Gillette Realtor Pleads Not Guilty To Stealing Identities To Collect Commissions

Gillette Realtor Tami Hinson pleaded not guilty on Friday to charges she forged the signatures of former employees on sales of foreclosed properties to collect higher commissions. She faces six felony charges, each punishable by up to 10 years in prison.

Jen Kocher

January 26, 20243 min read

Tami Hinson
Tami Hinson (Via Facebook)

A Gillette realtor accused of stealing the identities of three former employees and forging their signatures to collect higher commissions pleaded not guilty in Campbell County District Court on Friday.

Tami Leann Hinson, 57, appeared with her attorney, Ryan Healy, to enter a plea of not guilty before Campbell County District Judge James Michael Causey.

Hinson, owner of First Class Realty in Gillette, is facing six felonies. She’s accused of using the personal information of former employees Michael “M.G.” Stellpflug, Will Collier and Chad Friedt, and forging their signatures on the sale of foreclosed properties.

She’s accused of pocketing the more than $11,000 in commissions on the sale of three foreclosed properties with PennyMac Loan Services dating back to 2017, according to court documents.

Hinson told police that she, as the broker, had “the right to do anything I want with the information” because the three men were not employed by her at the time.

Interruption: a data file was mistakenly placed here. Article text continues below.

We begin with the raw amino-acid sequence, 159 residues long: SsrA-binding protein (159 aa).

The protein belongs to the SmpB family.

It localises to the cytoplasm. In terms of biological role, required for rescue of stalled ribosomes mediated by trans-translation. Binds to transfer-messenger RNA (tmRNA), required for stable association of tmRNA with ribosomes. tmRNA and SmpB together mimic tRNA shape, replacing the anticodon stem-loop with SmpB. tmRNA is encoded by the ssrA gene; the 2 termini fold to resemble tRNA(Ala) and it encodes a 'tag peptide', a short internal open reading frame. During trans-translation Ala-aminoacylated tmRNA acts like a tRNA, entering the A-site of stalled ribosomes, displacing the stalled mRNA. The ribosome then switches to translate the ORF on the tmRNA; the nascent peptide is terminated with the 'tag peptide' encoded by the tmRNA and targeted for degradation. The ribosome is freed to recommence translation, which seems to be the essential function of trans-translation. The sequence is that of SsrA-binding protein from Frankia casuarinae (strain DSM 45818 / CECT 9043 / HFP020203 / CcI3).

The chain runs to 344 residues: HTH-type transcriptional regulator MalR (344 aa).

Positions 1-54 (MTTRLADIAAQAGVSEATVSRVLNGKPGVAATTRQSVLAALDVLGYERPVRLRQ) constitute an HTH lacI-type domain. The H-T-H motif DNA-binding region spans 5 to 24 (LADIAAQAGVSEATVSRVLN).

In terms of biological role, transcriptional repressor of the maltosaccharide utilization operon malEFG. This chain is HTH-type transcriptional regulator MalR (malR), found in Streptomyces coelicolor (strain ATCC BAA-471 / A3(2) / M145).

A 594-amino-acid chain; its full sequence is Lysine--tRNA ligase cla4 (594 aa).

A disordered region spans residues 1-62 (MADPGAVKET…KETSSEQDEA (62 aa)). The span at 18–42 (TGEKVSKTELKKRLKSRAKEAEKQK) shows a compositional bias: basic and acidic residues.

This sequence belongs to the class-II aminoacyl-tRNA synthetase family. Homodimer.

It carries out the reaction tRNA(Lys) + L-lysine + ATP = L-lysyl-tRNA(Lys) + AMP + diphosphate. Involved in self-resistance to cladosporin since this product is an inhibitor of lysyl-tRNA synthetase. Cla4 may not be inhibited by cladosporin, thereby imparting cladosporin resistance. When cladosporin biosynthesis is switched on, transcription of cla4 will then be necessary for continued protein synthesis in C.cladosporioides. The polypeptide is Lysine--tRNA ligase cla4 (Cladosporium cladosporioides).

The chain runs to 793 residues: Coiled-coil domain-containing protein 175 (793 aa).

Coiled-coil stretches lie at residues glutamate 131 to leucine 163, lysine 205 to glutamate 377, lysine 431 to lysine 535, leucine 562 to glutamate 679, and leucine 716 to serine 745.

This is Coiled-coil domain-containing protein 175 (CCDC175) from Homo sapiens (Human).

She then changed her story to say that both Friedt and Collier had given permission to use their names and had probably signed the contracts themselves because she didn’t forge anyone’s signatures, court documents state.

Hinson further stated the practice of using internal agents on foreclosure sales was a “paperwork thing” to “keep the foreclosure company from reducing what they pay us for doing the same job.”

Victim Wants ‘True Justice’

All three men stated that they were employed at the time the contracts were signed, and in fact went on to close more deals after.

Hinson did not have employment records to provide to police, according to the charging documents.

Stellpflug, who attended her arraignment Friday, told Cowboy State Daily that he did not receive the $2,484 commission that ended up on his taxes.

He said he wasn’t entirely surprised by Hinson’s plea, but thought it was still outstanding. He is looking forward to attending her trial, which has yet to be scheduled.

“In order for true justice to happen, all facts and all truths must be revealed,” Stellpflug said. “It’s probably impossible for that to happen without the forum of an open trial taking place.”

Friedt also attended Friday’s arraignment. He worked for Hinson for 10 months and described her as a demanding boss. He said he was employed with Hinson at the time that she allegedly signed his name.

He also stated that he’s not surprised she has been accused of these crimes.

“She’s been doing shady stuff for a long time,” he said.

If found guilty, each count carries a penalty of up to 10 years in prison, a $10,000 fine, or both.

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Jen Kocher

Features, Investigative Reporter